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10/05/05 1:51 AM ET

Lackey prepared to work vs. Yankees

New York sends rookie Wang to hill for Game 2

ANAHEIM -- John Lackey has been warned. The Yankees are eager to beat you, but they don't have to do it in a New York minute.

The Yankees waited out Bartolo Colon for a three-run first inning in Tuesday's Game 1 of the Division Series, an early decisive strike in their 4-2 victory.

And now they can put a squeeze on the Angels by exploiting Lackey, who even without their help ranked second in the American League in pitches made.

"When you go against a team like the Yankees, you know they like to take a lot of pitches and work counts," said Lackey, who threw 3,489 of them during the regular season, and only Oakland left-hander Barry Zito made more.

The idea behind working the count is sticking in the batter's box long enough until the pitch you can handle shows up. That's the Game 1 trap the Yankees set for Colon to take an advantageous position in this five-game series.

"We've been doing this for years," Derek Jeter said. "Guys are pretty patient, which doesn't necessarily mean you see a lot of pitches, but that you wait to find a good one to hit. And that's the one you turn into a good at-bat."

New York had enough of them to consider being homeward bound with a 2-0 edge.

The man who will try to prevent that seems oblivious to pressure. Lackey started and won Game 7 of the 2002 World Series. On a pyramid of tough assignments, it is hard to conceive of anything higher.

"I've done this kind of thing before," he said. "I've done the flyovers and all of that kind of stuff. If you've been through it before, it's not as big of a deal."

Right-hander Chien-Ming Wang will oppose Lackey, with an opportunity to punctuate his impressive rookie season by giving the Yankees a seemingly comfortable 2-0 series lead.

Then again, these are the last two teams that have to be lectured on the fragility of "insurmountable" series leads. The Angels were the only team to ever squander a 2-0 edge in the old five-game AL Championship Series, to Milwaukee in 1982. And the Yanks, of course, fumbled away their 3-0 ALCS lead over Boston last October.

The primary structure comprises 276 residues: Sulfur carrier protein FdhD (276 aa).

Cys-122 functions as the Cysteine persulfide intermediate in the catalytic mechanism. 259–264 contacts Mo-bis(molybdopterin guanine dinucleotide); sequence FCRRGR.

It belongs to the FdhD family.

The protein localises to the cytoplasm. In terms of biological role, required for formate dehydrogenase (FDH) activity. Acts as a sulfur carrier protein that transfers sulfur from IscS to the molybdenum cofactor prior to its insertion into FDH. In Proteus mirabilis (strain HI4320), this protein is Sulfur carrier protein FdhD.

Wang, the only rookie pitcher in the Series rotation of either team, is as nerves-proof as is Lackey. Win or lose, he's sure to ground the Angels. He lives below the knees and typically gets three out of every four outs on ground balls.

The 25-year-old Taiwanese pitcher's composure caught Joe Torre's eyes even before his stuff did.

"Demeanor-wise, we don't think it will be a problem," the Yankees manager said of giving him such a high-stakes assignment over a couple of more established choices, Shawn Chacon and Aaron Small.

Wang can count on the support of a New York team that fired on all cylinders to take the opener. It was only the first step on the postseason trail, but the Yankees could "taste" it, fielding, clutch-hitting and fielding flawlessly.

But it will be up to Wang to continue muffling the Angels lineup the way Mike Mussina & Co. had, primarily by damping their fuse.

Angels leadoff man Chone Figgins went 0-for-4, with two strikeouts. When Figgins doesn't get on base, the Angels have less chance of getting on the scoreboard.

The Angels went 28-8 during the regular season when Figgins both scored a run and stole a base. By doing neither Tuesday, the versatile weapon dug his postseason rut a little deeper.

Figgins' 2-for-14 performance in the 2004 Division Series contributed to the Angels' flat effort in being swept out of the postseason by the Red Sox.

Tom Singer is a reporter for MLB.com. This story was not subject to the approval of Major League Baseball or its clubs.